This week in demonetisation: Goa is perhaps MORE affected than Delhi because almost no places take cards. (We've been purposefully searching out the places that do.) However, because it's Goa, everyone's very chill about it. A friend told me she found a paan wallah who took cheques, so she bought enough cigarette supplies to last months. There's one ATM near us that always has cash, no matter what time it is (Indus Ind, you surprise me!) so we make it a point to stop whenever we're near. No super long queues either. But, the season is super slow, most shacks and restaurants are empty, but that could also be the upcoming elections. (The tourists might be slightly more fucked than the rest of us though.)
This week in birthday cakes: You may have already seen this if you follow me on Instagram or Facebook or whatever. But here's a link. It blew my socks off. Gayatri, the baker, has been based in Goa for the last few months and is also a friend, so I told her to go crazy. And she totally did. We have like two slices left, which I totally plan to eat for a snack today.
This week in beaches: Isha is learning how to swim and she told me that Morjim is the best place for this where the sea is shallow for miles and miles and gentle as a swimming pool. She was totally right. I floated on my back and let the waves rock me back and forth. I love beaches. Also! We saw a flamingo on the beach, which some of my friends say is a lost fledgling, but others say has plenty of company. I got right up close to it too, and it didn't even move from feeding on all the small crabs on the shore.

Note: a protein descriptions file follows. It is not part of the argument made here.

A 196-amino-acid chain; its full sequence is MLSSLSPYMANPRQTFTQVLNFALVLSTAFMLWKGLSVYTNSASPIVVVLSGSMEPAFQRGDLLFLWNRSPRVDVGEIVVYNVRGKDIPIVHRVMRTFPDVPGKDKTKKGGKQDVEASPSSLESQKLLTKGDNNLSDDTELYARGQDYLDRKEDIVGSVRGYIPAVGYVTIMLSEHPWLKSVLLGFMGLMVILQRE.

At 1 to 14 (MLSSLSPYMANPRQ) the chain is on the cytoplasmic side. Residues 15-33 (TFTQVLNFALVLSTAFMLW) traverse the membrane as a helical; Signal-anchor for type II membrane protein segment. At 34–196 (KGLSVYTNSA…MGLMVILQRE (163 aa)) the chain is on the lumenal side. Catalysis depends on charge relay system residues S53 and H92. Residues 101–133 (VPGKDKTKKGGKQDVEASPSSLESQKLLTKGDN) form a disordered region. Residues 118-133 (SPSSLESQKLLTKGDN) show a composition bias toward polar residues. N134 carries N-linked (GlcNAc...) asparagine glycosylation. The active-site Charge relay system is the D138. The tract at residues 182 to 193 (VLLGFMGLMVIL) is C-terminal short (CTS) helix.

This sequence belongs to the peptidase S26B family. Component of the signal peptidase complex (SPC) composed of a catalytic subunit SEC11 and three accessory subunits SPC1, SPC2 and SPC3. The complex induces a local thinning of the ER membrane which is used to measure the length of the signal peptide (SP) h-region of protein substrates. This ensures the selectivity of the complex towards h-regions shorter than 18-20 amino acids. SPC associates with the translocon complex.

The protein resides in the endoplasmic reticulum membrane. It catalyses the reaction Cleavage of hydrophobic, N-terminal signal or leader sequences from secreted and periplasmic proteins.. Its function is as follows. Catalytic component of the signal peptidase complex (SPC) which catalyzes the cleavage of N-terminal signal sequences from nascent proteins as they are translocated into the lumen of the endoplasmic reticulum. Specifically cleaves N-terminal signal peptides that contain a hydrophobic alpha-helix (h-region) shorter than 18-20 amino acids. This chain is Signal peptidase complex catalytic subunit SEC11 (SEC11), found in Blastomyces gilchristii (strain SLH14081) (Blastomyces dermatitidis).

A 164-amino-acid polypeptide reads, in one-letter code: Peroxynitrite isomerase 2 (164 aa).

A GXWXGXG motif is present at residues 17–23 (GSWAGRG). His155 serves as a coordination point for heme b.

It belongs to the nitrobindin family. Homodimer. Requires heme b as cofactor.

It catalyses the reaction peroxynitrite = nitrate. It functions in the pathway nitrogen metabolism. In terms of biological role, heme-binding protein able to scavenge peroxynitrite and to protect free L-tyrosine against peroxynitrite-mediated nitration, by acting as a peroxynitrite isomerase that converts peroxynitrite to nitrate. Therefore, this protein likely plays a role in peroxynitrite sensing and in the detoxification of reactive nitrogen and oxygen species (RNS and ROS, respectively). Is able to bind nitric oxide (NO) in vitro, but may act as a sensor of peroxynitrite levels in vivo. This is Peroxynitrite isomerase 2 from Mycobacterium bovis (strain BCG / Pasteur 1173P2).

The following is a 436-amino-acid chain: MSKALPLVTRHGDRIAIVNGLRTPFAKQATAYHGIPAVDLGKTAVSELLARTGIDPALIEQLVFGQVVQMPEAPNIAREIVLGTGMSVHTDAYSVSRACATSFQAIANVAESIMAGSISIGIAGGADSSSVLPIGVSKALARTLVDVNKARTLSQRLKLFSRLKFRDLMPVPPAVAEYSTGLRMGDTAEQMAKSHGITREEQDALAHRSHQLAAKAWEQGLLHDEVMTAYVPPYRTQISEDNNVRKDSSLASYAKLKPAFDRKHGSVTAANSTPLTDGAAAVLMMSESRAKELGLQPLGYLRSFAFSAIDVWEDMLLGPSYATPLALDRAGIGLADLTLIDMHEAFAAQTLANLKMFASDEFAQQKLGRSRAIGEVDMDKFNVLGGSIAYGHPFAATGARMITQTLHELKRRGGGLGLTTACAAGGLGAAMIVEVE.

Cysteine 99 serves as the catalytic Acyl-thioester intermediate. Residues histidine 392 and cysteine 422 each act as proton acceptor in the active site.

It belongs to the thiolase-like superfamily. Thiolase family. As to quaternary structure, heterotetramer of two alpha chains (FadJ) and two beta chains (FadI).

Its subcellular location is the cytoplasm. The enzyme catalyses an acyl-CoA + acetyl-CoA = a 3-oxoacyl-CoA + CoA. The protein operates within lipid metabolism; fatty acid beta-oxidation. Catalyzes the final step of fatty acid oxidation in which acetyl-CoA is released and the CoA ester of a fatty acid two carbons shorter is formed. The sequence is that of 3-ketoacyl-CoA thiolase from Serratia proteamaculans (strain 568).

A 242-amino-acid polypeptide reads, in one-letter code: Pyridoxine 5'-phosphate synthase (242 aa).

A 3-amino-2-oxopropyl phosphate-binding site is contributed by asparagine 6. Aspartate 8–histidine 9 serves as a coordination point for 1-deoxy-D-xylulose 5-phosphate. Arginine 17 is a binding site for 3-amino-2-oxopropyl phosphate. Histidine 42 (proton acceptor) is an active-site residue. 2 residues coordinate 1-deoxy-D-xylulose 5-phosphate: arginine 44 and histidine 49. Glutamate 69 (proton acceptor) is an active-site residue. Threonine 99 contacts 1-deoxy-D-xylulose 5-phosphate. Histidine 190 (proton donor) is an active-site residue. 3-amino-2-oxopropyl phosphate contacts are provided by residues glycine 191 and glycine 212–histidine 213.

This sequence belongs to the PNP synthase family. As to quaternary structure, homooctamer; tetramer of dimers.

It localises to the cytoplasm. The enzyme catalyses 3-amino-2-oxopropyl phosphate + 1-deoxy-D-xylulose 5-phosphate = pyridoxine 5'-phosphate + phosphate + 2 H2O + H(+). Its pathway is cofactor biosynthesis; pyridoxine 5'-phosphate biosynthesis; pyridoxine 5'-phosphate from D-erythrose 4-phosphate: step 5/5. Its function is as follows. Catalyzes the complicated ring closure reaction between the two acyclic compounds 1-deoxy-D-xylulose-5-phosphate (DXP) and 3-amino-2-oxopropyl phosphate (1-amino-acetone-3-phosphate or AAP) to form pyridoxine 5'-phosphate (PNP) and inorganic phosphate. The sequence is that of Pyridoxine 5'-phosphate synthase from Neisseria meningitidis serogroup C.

I sort of wish I was better with identifying birds, but I did download an app called Indian Birds. It's useful if you know what bird you're looking up, less so if you're just like, "Um.. brown and small?" However, I did find out that the bird desperately trying to get its reflection to come out and play with him every morning at our kitchen window is an Indian tit. Heh.
Links!: Speaking of birds, Florence Nightingale had an owl she loved called Athena. ** Samit's doing a whole series on everything you always wanted to know about writing and publishing in India but were too afraid to ask. Part one here and part two (featuring my question!) here. ** Obligatory Gilmore Girls links: great story on the Ladies Finger and a funny one featuring spoilers. ** Sidin talks about our privilege when we talk about demonetisation. **
Have a great week!